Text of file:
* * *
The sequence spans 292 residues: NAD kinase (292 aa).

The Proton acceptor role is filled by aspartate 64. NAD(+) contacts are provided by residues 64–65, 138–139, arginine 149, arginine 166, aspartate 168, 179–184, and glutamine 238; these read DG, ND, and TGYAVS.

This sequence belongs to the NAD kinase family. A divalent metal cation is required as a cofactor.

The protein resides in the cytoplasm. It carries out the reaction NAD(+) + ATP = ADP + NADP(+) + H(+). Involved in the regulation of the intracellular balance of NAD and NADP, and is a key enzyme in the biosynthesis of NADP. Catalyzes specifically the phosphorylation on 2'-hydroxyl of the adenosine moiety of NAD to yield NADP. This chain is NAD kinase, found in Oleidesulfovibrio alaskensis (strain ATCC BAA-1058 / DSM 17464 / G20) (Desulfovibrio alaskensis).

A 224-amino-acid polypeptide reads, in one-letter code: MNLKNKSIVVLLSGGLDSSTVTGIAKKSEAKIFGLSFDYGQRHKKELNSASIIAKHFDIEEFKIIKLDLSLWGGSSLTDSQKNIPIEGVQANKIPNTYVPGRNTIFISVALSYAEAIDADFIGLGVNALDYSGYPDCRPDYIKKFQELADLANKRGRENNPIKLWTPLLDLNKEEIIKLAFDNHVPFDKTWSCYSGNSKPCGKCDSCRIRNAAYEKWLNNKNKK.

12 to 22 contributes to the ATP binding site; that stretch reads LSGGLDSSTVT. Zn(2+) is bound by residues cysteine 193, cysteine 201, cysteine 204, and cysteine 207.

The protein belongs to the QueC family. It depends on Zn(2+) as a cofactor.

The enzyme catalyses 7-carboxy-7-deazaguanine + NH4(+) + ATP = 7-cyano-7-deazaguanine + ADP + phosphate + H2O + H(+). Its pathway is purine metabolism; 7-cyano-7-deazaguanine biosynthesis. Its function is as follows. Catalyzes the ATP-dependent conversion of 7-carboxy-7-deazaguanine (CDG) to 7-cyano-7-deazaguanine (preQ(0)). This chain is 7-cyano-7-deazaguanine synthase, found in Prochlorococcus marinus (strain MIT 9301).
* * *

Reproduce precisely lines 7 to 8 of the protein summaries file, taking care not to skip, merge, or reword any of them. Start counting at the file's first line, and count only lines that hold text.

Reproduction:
The protein belongs to the QueC family. It depends on Zn(2+) as a cofactor.

The enzyme catalyses 7-carboxy-7-deazaguanine + NH4(+) + ATP = 7-cyano-7-deazaguanine + ADP + phosphate + H2O + H(+). Its pathway is purine metabolism; 7-cyano-7-deazaguanine biosynthesis. Its function is as follows. Catalyzes the ATP-dependent conversion of 7-carboxy-7-deazaguanine (CDG) to 7-cyano-7-deazaguanine (preQ(0)). This chain is 7-cyano-7-deazaguanine synthase, found in Prochlorococcus marinus (strain MIT 9301).